U.S. House District 2 — Stephen Wilkins (D)

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[media-credit name=”Stephen Wilkins” align=”alignright” width=”150″][/media-credit]Stephen Wilkins ― U.S. House District 2
Political Party: Democrat
Age: 52
Occupation: Business Development at Boeing, Retired Army Officer
Campaign website: wilkinsforcongress.org

The economy is at the top of voters’ minds in this year’s election. What do you think elected officials can do to address it?
First of all, I believe that on economic matters in particular that it’s important for U.S. Congressional members to be really closely in the loop and closely coordinating with state and local officials in their districts. I used to work for a nonprofit that dealt with economic development, so I got to learn firsthand what all of our local economic developers do and what towns and municipalities do to promote economic development. One of the things that I’ll do as a member of Congress is stay in close contact with those folks at the state and local level to find out not only what they’re doing, but find out what their concerns are.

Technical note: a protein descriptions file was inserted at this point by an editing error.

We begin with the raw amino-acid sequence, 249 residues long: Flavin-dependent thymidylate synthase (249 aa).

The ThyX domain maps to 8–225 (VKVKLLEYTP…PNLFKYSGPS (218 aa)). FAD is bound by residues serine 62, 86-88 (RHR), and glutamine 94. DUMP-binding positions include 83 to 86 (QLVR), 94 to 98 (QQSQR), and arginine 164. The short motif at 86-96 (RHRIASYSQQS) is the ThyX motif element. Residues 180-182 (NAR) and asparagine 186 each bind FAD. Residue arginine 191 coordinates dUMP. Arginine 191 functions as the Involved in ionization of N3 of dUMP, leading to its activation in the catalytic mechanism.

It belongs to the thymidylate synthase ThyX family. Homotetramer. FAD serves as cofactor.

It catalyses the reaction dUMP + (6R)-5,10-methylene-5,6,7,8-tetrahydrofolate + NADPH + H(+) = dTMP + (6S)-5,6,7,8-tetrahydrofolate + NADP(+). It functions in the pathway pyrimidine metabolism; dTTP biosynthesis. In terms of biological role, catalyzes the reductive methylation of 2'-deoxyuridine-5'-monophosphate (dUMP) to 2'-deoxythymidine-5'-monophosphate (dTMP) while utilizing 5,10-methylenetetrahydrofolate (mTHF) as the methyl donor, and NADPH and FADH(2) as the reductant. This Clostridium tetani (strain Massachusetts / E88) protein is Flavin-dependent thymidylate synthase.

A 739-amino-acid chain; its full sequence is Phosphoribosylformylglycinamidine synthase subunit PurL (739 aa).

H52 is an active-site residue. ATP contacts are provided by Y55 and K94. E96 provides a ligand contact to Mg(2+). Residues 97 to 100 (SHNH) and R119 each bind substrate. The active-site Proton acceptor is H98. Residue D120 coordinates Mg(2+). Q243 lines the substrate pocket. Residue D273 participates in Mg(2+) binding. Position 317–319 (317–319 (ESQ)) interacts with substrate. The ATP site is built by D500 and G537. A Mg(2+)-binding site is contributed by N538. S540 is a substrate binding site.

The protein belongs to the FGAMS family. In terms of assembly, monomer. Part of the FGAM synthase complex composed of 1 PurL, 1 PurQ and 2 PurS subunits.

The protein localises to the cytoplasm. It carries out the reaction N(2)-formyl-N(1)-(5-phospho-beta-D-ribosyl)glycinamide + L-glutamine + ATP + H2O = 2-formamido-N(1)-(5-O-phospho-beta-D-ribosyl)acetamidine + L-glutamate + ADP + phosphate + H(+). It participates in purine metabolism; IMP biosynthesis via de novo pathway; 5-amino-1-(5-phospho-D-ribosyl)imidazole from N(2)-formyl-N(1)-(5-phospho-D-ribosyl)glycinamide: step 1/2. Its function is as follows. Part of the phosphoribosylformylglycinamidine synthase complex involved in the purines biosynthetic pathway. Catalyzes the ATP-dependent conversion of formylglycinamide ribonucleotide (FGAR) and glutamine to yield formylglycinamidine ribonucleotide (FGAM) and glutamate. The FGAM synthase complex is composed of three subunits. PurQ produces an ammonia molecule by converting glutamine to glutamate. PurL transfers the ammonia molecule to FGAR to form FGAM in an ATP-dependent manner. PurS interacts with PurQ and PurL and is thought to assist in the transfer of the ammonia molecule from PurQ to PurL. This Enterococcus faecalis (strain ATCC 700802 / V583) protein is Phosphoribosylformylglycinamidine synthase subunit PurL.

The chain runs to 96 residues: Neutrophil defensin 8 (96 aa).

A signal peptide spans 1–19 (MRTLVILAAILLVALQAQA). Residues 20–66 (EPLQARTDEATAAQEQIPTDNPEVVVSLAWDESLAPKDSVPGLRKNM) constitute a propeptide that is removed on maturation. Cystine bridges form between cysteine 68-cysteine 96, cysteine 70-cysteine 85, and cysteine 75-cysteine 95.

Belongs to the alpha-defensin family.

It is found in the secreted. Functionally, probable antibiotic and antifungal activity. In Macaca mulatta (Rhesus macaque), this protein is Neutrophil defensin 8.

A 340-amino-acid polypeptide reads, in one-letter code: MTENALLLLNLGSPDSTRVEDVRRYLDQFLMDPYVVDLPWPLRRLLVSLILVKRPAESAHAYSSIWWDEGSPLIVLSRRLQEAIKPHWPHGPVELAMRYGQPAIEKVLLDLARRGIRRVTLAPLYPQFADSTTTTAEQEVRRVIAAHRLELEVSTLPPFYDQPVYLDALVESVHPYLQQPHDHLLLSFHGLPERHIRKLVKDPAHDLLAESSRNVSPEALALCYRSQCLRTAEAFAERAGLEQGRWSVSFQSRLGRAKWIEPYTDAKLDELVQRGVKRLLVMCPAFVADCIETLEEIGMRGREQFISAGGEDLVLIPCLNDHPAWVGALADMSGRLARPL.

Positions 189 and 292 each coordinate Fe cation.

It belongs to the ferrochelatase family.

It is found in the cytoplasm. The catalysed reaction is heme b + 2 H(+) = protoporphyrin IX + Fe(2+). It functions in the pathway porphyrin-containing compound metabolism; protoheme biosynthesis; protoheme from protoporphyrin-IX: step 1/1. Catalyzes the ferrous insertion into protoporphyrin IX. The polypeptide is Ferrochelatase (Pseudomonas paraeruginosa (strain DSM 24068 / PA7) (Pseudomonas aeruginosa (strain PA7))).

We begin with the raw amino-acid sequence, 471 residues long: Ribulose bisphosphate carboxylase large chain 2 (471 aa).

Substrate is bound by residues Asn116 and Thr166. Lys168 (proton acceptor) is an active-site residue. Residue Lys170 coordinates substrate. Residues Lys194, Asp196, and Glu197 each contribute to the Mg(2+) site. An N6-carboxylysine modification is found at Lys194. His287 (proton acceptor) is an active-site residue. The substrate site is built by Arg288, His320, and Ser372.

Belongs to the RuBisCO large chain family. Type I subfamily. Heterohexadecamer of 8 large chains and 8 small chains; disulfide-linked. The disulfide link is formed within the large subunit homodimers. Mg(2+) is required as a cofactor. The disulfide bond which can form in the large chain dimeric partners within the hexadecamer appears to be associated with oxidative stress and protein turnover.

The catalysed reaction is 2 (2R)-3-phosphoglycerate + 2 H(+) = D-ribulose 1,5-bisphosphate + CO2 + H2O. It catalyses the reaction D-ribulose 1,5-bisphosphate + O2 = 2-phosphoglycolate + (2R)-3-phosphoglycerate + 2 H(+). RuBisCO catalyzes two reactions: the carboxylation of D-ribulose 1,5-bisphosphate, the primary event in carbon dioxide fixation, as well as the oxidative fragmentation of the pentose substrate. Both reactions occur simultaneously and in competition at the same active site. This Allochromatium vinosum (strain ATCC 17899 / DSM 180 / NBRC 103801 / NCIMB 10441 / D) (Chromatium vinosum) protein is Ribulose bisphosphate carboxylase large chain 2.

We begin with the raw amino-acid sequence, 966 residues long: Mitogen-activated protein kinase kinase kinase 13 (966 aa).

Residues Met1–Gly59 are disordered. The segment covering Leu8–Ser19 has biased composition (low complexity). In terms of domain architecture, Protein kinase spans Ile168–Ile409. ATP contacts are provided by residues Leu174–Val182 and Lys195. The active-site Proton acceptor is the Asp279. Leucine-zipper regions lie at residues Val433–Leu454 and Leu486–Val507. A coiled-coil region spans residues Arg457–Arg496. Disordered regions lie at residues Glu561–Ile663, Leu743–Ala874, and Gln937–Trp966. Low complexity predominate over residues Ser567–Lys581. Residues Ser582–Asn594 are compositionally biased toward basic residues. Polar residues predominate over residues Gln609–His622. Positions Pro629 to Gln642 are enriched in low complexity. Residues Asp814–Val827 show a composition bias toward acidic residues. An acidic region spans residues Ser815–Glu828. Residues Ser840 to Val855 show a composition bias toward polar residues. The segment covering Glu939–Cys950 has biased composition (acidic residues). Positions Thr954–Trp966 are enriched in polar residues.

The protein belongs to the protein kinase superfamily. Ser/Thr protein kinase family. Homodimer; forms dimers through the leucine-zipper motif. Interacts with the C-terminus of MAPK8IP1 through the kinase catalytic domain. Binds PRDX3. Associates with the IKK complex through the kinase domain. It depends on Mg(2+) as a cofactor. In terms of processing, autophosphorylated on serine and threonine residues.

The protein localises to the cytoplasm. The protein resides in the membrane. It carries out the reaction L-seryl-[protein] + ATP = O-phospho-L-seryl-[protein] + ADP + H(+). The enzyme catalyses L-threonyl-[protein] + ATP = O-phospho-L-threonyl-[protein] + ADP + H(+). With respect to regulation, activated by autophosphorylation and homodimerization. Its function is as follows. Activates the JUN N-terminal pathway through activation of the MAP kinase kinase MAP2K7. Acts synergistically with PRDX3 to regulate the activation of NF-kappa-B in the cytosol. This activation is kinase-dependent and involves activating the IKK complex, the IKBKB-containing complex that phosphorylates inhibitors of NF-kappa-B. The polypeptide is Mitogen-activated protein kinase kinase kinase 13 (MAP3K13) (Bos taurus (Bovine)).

There are times when people want Washington to come and help and there are times when maybe Washington has created regulations or processes are in the way. Where a member of Congress can help is to eliminate some of those barriers and help bring some of those things to the district.

I think education is vitally important to economic development right now. The world that we’re living in is very hard for young people without some kind of training to break into the economy and really have any chance of getting a well-paying job or a fulfilling career where they can hope to advance. We need to continue to help and promote access to four-year colleges, and vocational technical school as well.